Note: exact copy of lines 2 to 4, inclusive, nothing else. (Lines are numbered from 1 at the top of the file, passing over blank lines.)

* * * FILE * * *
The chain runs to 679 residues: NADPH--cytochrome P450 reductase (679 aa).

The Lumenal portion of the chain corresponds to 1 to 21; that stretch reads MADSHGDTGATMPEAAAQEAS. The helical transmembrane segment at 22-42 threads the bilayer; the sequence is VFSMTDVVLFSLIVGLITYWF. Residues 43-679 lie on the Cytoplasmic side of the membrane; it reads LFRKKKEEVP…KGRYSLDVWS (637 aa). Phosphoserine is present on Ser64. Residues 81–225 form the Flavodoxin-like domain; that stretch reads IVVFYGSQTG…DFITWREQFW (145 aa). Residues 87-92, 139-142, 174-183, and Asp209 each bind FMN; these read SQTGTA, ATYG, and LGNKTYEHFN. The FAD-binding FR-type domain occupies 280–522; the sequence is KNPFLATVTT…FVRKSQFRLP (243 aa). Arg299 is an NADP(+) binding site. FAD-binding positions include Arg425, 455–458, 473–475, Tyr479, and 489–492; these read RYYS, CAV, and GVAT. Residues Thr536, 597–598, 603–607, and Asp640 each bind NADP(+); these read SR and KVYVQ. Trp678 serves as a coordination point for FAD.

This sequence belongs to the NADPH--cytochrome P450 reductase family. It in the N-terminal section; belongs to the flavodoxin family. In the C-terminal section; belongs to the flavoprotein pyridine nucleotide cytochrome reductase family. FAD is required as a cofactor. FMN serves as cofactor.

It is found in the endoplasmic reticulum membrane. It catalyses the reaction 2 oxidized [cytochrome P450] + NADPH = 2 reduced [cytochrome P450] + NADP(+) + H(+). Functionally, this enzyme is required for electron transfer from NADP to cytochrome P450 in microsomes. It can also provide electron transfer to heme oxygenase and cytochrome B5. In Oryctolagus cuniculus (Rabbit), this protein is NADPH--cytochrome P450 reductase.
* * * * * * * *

The Lumenal portion of the chain corresponds to 1 to 21; that stretch reads MADSHGDTGATMPEAAAQEAS. The helical transmembrane segment at 22-42 threads the bilayer; the sequence is VFSMTDVVLFSLIVGLITYWF. Residues 43-679 lie on the Cytoplasmic side of the membrane; it reads LFRKKKEEVP…KGRYSLDVWS (637 aa). Phosphoserine is present on Ser64. Residues 81–225 form the Flavodoxin-like domain; that stretch reads IVVFYGSQTG…DFITWREQFW (145 aa). Residues 87-92, 139-142, 174-183, and Asp209 each bind FMN; these read SQTGTA, ATYG, and LGNKTYEHFN. The FAD-binding FR-type domain occupies 280–522; the sequence is KNPFLATVTT…FVRKSQFRLP (243 aa). Arg299 is an NADP(+) binding site. FAD-binding positions include Arg425, 455–458, 473–475, Tyr479, and 489–492; these read RYYS, CAV, and GVAT. Residues Thr536, 597–598, 603–607, and Asp640 each bind NADP(+); these read SR and KVYVQ. Trp678 serves as a coordination point for FAD.

This sequence belongs to the NADPH--cytochrome P450 reductase family. It in the N-terminal section; belongs to the flavodoxin family. In the C-terminal section; belongs to the flavoprotein pyridine nucleotide cytochrome reductase family. FAD is required as a cofactor. FMN serves as cofactor.

It is found in the endoplasmic reticulum membrane. It catalyses the reaction 2 oxidized [cytochrome P450] + NADPH = 2 reduced [cytochrome P450] + NADP(+) + H(+). Functionally, this enzyme is required for electron transfer from NADP to cytochrome P450 in microsomes. It can also provide electron transfer to heme oxygenase and cytochrome B5. In Oryctolagus cuniculus (Rabbit), this protein is NADPH--cytochrome P450 reductase.